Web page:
The Brussels summit confounds low expectations to produce agreements on security and migration but fails again on trade
Evoking 'a partnership between equals', José Manuel Barroso, President of the European Commission, celebrated progress on security, migration, trade and development at the end of the fourth European Union-Africa summit on 2-3 April in Brussels. However, in a year replete with African summits in China, India and the United States, Barroso's remarks reminded some delegates of George Orwell's dictum and one quipped that 'some partners are more equal than others'. Contrary to talk of its inexorable demise, the Euro-African relationship was growing stronger, Barroso insisted. His African Union counterpart, Nkosazana Dlamini-Zuma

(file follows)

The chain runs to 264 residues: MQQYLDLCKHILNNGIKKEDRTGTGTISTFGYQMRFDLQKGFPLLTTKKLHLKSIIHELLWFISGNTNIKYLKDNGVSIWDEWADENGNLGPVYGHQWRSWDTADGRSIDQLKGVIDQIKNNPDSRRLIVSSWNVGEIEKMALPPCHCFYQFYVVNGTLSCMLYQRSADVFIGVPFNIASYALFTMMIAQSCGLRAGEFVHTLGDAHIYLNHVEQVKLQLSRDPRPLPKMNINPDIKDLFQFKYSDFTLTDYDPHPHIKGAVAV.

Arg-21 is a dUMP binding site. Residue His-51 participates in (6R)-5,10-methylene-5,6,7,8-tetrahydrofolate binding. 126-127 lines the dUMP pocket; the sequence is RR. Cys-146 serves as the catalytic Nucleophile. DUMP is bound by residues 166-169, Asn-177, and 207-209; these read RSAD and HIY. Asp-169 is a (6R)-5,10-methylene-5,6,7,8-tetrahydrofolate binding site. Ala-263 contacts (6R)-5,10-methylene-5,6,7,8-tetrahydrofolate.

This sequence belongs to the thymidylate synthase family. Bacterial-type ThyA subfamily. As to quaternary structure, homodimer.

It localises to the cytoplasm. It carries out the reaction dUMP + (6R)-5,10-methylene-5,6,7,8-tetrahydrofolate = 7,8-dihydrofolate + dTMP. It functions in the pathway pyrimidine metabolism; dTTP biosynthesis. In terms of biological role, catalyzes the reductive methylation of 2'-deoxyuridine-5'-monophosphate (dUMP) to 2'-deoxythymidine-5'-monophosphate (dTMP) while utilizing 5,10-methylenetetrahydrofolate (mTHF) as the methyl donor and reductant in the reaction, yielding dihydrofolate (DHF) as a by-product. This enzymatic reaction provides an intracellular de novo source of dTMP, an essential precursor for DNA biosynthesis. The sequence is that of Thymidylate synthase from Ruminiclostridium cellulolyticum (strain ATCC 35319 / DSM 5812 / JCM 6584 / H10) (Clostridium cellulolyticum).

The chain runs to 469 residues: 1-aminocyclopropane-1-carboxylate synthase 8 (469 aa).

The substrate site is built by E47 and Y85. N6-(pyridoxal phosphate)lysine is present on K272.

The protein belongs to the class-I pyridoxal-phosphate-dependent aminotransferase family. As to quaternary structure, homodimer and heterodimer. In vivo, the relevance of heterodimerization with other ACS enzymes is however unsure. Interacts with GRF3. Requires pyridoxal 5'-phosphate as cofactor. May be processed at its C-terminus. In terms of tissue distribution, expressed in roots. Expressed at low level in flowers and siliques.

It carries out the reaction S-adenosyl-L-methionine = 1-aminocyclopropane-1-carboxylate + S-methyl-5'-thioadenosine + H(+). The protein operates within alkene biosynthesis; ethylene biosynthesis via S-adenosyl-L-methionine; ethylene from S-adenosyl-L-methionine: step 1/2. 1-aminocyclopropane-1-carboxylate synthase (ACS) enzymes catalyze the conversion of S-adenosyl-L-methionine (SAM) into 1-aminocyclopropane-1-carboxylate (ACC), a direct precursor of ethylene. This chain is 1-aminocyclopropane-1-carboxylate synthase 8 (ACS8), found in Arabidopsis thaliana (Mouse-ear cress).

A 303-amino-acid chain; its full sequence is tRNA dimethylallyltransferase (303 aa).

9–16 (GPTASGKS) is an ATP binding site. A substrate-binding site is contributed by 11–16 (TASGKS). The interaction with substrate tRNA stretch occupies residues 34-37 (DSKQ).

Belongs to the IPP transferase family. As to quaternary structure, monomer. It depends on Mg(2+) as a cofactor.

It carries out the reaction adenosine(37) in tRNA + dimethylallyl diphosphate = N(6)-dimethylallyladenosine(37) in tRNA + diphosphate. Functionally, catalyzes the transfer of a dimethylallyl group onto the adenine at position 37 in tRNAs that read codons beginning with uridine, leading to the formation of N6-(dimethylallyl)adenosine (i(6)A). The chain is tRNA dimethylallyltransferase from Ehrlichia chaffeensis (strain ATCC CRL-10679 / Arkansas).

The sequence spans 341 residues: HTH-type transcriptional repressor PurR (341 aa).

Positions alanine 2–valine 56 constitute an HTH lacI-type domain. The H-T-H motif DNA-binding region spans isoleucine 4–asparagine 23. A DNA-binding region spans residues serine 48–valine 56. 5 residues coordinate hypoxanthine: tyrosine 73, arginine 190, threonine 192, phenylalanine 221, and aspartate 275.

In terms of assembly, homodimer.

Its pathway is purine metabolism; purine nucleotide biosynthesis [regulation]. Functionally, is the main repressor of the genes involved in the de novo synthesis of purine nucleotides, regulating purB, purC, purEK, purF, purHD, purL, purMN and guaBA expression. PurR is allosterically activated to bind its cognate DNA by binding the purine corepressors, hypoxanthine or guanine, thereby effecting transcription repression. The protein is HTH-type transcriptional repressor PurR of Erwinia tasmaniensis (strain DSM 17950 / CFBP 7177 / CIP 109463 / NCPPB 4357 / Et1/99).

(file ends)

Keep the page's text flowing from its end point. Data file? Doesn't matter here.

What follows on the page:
, widely praised for her skilful co-chairing of the summit, spoke of the 'complementary comparative advantages' that will keep Africa and Europe locked together for decades to come.
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